Guidelines for the Use of Erythropoietic Growth Factors in Patients With Chemotherapy-Induced Anemia

July 1, 2006

The use of erythropoietic growth factors to treat chemotherapy-induced anemia (CIA) has been increasing as clinicians become more aware of the ability of these drugs to improve the quality of life of patients with cancer. The cost associated with erythropoietic growth factor therapy makes its appropriate use a practical issue for physicians and hospitals. Clinical practice guidelines can benefit physicians by increasing practice efficiency, reducing medical errors, increasing the quality of medical care, and decreasing reimbursement problems. The American Society of Clinical Oncology and the American Society of Hematology, the European Organisation for Research and Treatment of Cancer, and the National Comprehensive Cancer Network (NCCN) have all published guidelines for using erythropoietic growth factors to treat CIA, and this article reviews and summarizes those guidelines. Of the three guidelines for the use of erythropoietic growth factors in CIA, the NCCN guidelines are based on the most recent data. Current evidence indicates that erythropoietic growth factors can increase hemoglobin levels, reduce the need for red blood cell transfusions, and improve quality of life; the effect of erythropoietic therapy on outcomes in patients with CIA is still being investigated.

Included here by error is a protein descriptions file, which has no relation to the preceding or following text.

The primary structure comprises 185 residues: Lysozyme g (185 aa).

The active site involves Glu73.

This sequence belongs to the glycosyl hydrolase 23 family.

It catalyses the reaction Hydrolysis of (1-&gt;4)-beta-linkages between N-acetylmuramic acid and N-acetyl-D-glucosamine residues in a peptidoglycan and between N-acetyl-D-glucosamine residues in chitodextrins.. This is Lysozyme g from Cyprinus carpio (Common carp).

The use of erythropoietic growth factors to treat chemotherapy-induced anemia (CIA) has been increasing as clinicians become more aware of the ability of these drugs to improve the quality of life of patients with cancer. The cost associated with erythropoietic growth factor therapy makes its appropriate use a practical issue for physicians and hospitals. Clinical practice guidelines can benefit physicians by increasing practice efficiency, reducing medical errors, increasing the quality of medical care, and decreasing reimbursement problems. The American Society of Clinical Oncology and the American Society of Hematology, the European Organisation for Research and Treatment of Cancer, and the National Comprehensive Cancer Network (NCCN) have all published guidelines for using erythropoietic growth factors to treat CIA, and this article reviews and summarizes those guidelines. Of the three guidelines for the use of erythropoietic growth factors in CIA, the NCCN guidelines are based on the most recent data. Current evidence indicates that erythropoietic growth factors can increase hemoglobin levels, reduce the need for red blood cell transfusions, and improve quality of life; the effect of erythropoietic therapy on outcomes in patients with CIA is still being investigated.